When US President Joe Biden issued Executive Order 14067 “Ensuring the Responsible Development of Digital Assets,” he ordered more than a dozen reports. Five had expiration dates within 90 days, and the last three were published simultaneously by the Treasury on September 16. The reports are prepared in accordance with the guidelines in Sections 4, 5 and 7 of the EEO.
The report mandated by Section 4 of the EO is entitled “The Future of Money and Payments”. The report looks at the many payment systems currently in use that are managed by the Federal Reserve or the Clearing House, which is owned by a group of major banks. These will be complemented by the blockchain-less FedNow service, an instant payment system expected to launch in 2023.
Stablecoins are featured with FedNow under the heading “The Latest Innovations in Money and Payments.” They are also discussed in some detail, examining deficiencies in the security and anti-money laundering/countering the financing of terrorism (AML/CFT) capabilities.
“Financial institutions operating in stablecoins are subject to AML/CFT obligations. However, if stablecoins are adopted globally as a payment method, stablecoins may pose a significant risk to illicit finance due to the uneven implementation of AML/CFT standards for digital assets.”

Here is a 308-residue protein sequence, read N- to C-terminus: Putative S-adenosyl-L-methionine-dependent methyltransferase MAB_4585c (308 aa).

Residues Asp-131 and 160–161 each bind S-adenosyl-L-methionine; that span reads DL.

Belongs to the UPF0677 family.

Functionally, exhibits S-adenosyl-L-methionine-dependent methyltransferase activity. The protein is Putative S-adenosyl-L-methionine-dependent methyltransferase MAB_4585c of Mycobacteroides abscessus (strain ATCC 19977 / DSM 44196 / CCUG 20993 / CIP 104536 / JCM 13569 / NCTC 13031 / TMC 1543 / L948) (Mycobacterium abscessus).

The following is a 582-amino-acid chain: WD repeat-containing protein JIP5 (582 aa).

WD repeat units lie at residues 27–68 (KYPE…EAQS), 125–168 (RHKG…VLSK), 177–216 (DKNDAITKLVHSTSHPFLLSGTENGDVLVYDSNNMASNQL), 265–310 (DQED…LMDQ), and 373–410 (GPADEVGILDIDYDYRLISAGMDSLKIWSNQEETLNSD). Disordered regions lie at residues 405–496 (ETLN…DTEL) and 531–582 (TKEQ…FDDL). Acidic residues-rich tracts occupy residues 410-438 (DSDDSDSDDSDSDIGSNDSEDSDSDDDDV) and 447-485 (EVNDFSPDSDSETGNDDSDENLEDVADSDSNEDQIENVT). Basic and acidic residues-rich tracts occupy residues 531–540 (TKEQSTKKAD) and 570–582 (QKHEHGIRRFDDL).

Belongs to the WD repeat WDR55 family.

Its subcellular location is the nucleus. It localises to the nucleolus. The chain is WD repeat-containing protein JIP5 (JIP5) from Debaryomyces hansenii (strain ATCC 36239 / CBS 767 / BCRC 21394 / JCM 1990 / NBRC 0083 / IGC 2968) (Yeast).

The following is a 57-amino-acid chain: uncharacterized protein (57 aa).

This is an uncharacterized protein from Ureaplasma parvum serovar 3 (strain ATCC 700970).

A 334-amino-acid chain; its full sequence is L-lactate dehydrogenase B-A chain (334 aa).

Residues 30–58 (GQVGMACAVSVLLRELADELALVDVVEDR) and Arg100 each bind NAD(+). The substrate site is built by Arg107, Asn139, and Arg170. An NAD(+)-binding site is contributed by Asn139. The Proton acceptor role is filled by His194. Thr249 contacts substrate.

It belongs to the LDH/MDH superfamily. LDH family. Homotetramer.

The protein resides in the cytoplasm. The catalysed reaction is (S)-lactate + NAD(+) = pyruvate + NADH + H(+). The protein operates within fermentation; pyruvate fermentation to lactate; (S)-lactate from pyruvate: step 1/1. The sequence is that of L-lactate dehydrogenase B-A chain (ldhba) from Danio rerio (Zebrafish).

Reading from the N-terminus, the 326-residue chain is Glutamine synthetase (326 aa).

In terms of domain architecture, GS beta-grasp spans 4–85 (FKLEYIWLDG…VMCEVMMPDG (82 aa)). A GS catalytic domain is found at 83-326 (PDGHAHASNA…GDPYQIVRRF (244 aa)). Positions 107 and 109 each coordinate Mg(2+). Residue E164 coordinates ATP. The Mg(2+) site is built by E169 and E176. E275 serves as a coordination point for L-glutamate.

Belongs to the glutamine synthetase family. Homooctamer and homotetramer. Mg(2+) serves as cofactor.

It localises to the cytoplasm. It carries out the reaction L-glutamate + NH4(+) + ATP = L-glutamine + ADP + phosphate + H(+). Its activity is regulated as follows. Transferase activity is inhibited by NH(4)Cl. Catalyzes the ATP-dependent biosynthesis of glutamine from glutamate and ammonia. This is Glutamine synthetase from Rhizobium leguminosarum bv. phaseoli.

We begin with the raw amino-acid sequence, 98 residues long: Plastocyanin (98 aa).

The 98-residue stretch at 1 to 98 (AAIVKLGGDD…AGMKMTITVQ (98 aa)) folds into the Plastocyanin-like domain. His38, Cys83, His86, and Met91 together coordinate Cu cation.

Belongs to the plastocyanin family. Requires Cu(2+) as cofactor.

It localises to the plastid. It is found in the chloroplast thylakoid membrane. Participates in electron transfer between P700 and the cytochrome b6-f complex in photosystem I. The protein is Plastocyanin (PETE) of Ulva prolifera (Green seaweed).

The bulk of the report is for Central Bank Digital Currency (CBCC). Although the report addresses issues such as interest payments on CBCCs, the cost of running CBCCs and public-private partnerships, the discussion focuses on risks.
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The interoperability and privacy protection of CBDCs are implicitly considered:
“While physical cash enables anonymous transactions, CBCC can be used at higher volumes and speeds. […] Therefore, anonymity in a CBCC system may present more widespread money laundering, proliferation financing, and terrorist financing risks compared to physical cash. […] A CBCC can offer important new opportunities for improved oversight and AML/CFT compliance.
The report concludes by recommending that CBCC research continue “if one is determined to be in the national interest.” In addition, fast payment technology should be encouraged to improve the payment landscape. A regulatory framework should be established, and cross-border payments should be prioritized.